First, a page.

Earlier this year, the EU approved the sale of the first total artificial heart (TAH) for patients that desperately require a working heart while they wait for a live donor.
Now, a team from Duke University has performed the first transplant of this artificial heart in the US, potentially saving the life of a 39-year-old man with sudden heart failure. The heart should allow Matthew Moore to stabilize and even return home, if all goes well, while he waits for a full transplant.
Since the operation, Matthew is stable and under monitoring.
“We are encouraged that our patient is doing so well after the procedure Monday,” said Dr Carmelo Milano, a transplant surgeon and the principal investigator of the artificial heart at Duke University, in a statement.
“As we evaluate this device, we are both excited and hopeful that patients who otherwise have few to no options could have a lifeline.”
The TAH (called Aeson) is developed by CARMAT, a French company that aims to help the ongoing efforts to treat heart failure – heart disease is currently the world’s leading cause of death. Incorporating living tissue derived from bovine (cow) cells into a synthetic organ, the Aeson involves the use of four biological valves that directly mimic a typical human heart. The user must carry an external power source that provides the heart with up to four hours' worth of power, during which time they are afforded far more independence than any previous pre-transplant options.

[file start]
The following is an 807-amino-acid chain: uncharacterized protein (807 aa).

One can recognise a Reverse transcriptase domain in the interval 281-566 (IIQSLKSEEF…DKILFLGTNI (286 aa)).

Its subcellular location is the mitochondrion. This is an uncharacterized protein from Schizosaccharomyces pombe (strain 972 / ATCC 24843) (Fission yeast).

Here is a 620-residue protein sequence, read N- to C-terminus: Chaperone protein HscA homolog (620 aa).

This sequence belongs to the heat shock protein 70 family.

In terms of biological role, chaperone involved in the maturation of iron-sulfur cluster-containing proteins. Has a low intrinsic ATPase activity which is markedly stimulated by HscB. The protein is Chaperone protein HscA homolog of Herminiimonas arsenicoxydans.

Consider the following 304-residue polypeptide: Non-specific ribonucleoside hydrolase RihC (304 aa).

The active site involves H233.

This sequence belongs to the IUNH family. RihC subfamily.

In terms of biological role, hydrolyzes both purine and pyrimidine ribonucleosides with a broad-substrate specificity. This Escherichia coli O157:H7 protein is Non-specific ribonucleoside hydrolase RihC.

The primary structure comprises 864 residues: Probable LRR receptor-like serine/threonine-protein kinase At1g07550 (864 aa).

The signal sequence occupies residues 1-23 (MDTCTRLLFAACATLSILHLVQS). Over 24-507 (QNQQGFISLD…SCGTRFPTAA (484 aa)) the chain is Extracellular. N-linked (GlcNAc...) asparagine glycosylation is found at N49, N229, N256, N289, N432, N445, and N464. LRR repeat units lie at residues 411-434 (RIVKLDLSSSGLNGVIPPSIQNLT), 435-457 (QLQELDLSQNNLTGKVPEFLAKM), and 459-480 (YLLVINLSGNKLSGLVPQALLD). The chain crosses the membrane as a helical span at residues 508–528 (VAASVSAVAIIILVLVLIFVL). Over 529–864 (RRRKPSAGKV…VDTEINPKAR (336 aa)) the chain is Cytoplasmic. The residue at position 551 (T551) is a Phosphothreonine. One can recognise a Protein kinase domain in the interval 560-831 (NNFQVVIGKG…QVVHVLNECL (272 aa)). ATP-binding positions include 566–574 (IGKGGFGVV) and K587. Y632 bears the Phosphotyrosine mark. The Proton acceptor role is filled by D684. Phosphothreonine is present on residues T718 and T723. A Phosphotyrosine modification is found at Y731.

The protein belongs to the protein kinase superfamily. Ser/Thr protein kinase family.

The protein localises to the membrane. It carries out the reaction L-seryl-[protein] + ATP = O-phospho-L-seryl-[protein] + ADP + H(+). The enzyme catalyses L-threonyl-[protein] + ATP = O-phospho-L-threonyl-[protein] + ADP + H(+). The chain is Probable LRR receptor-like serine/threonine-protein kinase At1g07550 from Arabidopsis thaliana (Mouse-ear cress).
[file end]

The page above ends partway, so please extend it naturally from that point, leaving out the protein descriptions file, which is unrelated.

Aeson is now on sale in the EU, but progress has been slower in the US. Following approval by the FDA last year, CARMAT began a trial to involve 10 patients eligible for heart transplants to receive the Aeson, but it is unclear whether the trial is ongoing.
When Matthew Moore presented to Duke after a serious and unexpected diagnosis of sudden heart failure, the team of surgeons only expected to perform a heart bypass surgery, in which a blood vessel is implanted to bypass a narrowed section of the coronary artery to relieve chest pain and pressure on the heart. However, Moore quickly began deteriorating and required a more urgent – and more serious – operation. Due to the condition decline, Moore was no longer fit for a heart transplant, which carries significant risk and requires a stable patient.
The only remaining option was an artificial device to maintain blood flow around Moore’s body, making this the perfect opportunity to utilize the new artificial heart.
Matthew Moore is now doing well and remains in hospital. Rachel Moore, Matthew Moore’s wife, hopes that soon Matthew can return home and continue to care for foster children, something they are both passionate about, as well as maybe even a trip to Disneyworld.
“As a nurse, I understand how important it is to bring these advancements forward,” Rachel Moore said in a statement.
“Both Matthew and I are so grateful that we’ve been provided an opportunity to participate in something that has the potential to have an impact on so many lives. We are just taking it day-by-day and hope everything continues to progress well.”